No musical act from the ’60s resonates as strongly — and with as much economic heft — as the Beatles do today, and new streaming statistics hint at a future still dominated by “Yesterday.”
What’s more: The digital magical mystery tour is powered in large part by teens and 20-somethings, not the boomers who first caught Beatlemania.
Relatively slow to join the streaming-service party, the Beatles catalogue has nonetheless proved to be as powerful via streaming platforms as it has been on vinyl, CD, cassette, and other physical options.
Research reports that 1.7 billion Beatles songs have been streamed on Spotify so far in 2019, while Chartmasters.org statistics from late 2018 hypothesize that since 2015, when the Beatles catalogue became available to stream, the equivalent of close to 5 million albums have been sold via streams.
Yes indeed, the music of the Beatles continues to captivate music fans long after their break-up in 1969, never to reunite (despite newly revealed plans for them to record again). But it’s not that they continue to be popular that’s surprising, it’s the audiences they are reaching.
According to the Spotify numbers, the age demographics streaming the most Beatles music is not the boomers but much younger: 18- to 24-year-olds account for more than 30% of Beatles streaming this year, the largest of any demographic, followed by 25- to 29-year-olds, who account for more than 17% of the Beatles listening.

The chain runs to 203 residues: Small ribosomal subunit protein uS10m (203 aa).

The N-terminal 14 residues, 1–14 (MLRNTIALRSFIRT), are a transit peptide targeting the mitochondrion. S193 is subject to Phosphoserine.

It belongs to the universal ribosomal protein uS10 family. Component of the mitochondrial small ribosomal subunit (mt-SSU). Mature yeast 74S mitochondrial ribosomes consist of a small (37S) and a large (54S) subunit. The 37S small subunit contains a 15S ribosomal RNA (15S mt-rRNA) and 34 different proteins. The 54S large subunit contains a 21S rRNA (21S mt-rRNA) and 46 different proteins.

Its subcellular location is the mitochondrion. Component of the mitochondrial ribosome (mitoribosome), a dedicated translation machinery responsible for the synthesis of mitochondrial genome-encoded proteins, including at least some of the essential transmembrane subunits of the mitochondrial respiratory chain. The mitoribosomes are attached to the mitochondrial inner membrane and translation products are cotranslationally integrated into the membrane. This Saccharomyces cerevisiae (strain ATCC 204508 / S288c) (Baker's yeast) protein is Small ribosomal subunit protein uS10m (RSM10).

Neither generation was even close to being born when the Beatles appeared on Ed Sullivan, compared themselves to Jesus, visited the Maharishi, or even when they recorded Abbey Road, their final studio album released Sept. 26, 1969.
In fact, the release of these numbers coincides nicely with the Abbey Road 50th anniversary reissue, an occasion to celebrate the last time the Beatles recorded an entire together in the studio.
Coincidentally, “Here Comes the Sun,” written by George Harrison and featured on Abbey Road, is the most streamed Beatles song on Spotify, with more than 350 million streams globally.
While fans who grew up listening, watching, and following the Beatles’ every move will likely dish out big bucks for the physical reissue, it’s the newer generation of Beatles fans who will help power the yellow submarine of Beatles music eight days a week into the long and winding of the future.
Sorry: Even reporters aren’t immune to Beatlemania.